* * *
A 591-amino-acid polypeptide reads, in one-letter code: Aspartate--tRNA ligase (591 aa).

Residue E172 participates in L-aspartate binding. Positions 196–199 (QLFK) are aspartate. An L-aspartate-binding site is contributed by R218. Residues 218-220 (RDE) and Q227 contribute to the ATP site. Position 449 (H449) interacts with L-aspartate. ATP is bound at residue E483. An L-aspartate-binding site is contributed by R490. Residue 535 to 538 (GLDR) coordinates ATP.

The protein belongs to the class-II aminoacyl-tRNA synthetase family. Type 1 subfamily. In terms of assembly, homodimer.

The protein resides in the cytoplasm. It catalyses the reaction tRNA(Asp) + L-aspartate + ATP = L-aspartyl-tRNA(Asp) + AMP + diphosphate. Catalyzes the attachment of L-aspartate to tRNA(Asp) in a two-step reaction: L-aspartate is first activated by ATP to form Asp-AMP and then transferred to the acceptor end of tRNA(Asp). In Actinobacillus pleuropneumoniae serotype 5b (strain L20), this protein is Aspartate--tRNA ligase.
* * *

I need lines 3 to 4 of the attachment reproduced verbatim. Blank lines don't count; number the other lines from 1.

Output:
The protein belongs to the class-II aminoacyl-tRNA synthetase family. Type 1 subfamily. In terms of assembly, homodimer.

The protein resides in the cytoplasm. It catalyses the reaction tRNA(Asp) + L-aspartate + ATP = L-aspartyl-tRNA(Asp) + AMP + diphosphate. Catalyzes the attachment of L-aspartate to tRNA(Asp) in a two-step reaction: L-aspartate is first activated by ATP to form Asp-AMP and then transferred to the acceptor end of tRNA(Asp). In Actinobacillus pleuropneumoniae serotype 5b (strain L20), this protein is Aspartate--tRNA ligase.